In today’s talking points: China plans pork progress; Berries benefit from Brexit; New council to be horticultural hope hothouse.
British fruit-grower moves to China
British farm Haygrove’s has announced plans to shift its raspberry and blueberry growing operations to the Chinese province of Yunnan. With uncertainty surrounding the availability of migrant labour in the face of Brexit, the company has shifted close to 200 seasonal positions to the region, rather than wait for clarification of new immigration policy. Haygrove’s founder, Angus Davison, has pleaded with British Prime Minister Theresa May to take action so that the agribusiness industry can function effectively in the lead up to the UK’s departure from the European Union. Davison said that compared to the British government, that in Yunnan had a greater understanding of blueberry farming, allowing the business to operate confidently in what would be otherwise uncertain times.
China plans to dominate pork market
A 73-hectare farm in rural Xinguangan, capable of housing 10,000 pigs and producing up to 20,000 tons of pork annually, is part of a number of large-scale shift in China towards intensive pork production akin to that in the USA. Already the largest pork producer in the world, experts say that Chinese producers appear to be transition to more intensive farming methods, with the new average farm capable of housing 5000 to 8000 heads. The modernisation of the industry comes as many small-scale and backyard farms shutdown, unable to cater to stricter anti-pollution laws and regulations. Of particular focus in modern farming operations is health and disease control, with new farms modelling techniques used in the US such as quarantining farmers for up to 48 hours to mitigate the risk of spreading infection.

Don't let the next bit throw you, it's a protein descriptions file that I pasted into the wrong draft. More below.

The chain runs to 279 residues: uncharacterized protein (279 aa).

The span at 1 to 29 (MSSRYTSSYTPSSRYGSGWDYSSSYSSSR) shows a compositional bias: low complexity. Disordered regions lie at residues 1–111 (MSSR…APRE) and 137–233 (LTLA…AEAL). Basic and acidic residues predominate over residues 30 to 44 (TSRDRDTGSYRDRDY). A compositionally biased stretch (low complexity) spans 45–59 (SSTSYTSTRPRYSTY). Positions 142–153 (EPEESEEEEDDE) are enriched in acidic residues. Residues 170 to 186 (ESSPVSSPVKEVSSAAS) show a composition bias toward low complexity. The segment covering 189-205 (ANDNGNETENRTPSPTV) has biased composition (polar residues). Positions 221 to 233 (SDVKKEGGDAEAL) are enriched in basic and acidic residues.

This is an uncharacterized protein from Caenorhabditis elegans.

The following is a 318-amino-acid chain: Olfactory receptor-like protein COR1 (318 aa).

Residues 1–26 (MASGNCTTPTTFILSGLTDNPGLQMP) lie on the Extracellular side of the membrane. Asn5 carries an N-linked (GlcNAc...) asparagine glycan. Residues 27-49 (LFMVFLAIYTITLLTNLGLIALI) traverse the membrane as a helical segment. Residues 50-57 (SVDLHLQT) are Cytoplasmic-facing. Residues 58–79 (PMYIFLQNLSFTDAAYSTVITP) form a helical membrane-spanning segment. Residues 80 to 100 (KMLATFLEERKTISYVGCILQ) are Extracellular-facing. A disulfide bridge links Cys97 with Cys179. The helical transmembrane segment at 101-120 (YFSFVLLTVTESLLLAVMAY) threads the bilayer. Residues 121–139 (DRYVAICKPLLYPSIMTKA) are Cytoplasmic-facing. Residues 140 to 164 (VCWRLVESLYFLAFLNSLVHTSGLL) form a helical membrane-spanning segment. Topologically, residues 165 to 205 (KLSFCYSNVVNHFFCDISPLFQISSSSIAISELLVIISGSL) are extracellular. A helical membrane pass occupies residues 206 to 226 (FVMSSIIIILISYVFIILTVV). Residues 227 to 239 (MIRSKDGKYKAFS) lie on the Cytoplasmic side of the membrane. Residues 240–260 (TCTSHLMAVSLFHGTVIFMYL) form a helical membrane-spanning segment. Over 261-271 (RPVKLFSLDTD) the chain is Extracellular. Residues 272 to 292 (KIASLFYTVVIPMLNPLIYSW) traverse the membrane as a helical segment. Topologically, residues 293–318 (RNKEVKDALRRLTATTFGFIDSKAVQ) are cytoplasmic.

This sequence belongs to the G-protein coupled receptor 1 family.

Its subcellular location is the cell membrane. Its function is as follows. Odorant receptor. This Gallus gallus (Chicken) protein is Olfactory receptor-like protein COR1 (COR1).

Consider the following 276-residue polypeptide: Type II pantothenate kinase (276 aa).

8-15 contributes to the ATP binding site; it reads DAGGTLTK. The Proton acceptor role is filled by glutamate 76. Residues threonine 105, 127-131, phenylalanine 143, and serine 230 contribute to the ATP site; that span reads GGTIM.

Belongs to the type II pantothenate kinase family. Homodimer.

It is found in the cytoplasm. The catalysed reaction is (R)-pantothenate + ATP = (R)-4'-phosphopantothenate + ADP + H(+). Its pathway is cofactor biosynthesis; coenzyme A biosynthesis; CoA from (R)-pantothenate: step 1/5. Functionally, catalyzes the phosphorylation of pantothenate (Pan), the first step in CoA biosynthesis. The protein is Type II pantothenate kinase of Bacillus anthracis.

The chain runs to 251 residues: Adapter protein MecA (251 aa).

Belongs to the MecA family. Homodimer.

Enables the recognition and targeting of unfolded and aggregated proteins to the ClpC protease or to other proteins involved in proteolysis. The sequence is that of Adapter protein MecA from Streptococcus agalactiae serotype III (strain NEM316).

New horticultural council set up to represent diverse farming interests
A new horticulture council has been set up by the National Farmer’s Federation (NFF) in Australia. It will be represented by the Victorian Farmer’s Federation, NSW Farmers, Growcom, the Voice of Horticulture and six commodity groups including Australian Blueberry Growers’ Association, AusVeg, and Apple and Pear Australia. Chief of NFF, Tony Mahar says the new horticulture council ‘will build upon the existing work of the NFF … to advocate for the best interest of all Australia’s farmers’. While demand for Australian horticultural produce has never been stronger in the region, Mahar says that such growth brings additional policy considerations and industry changes. The council then will provide direct and deeper understanding of the issues of priority to decide on solving sectoral challenges.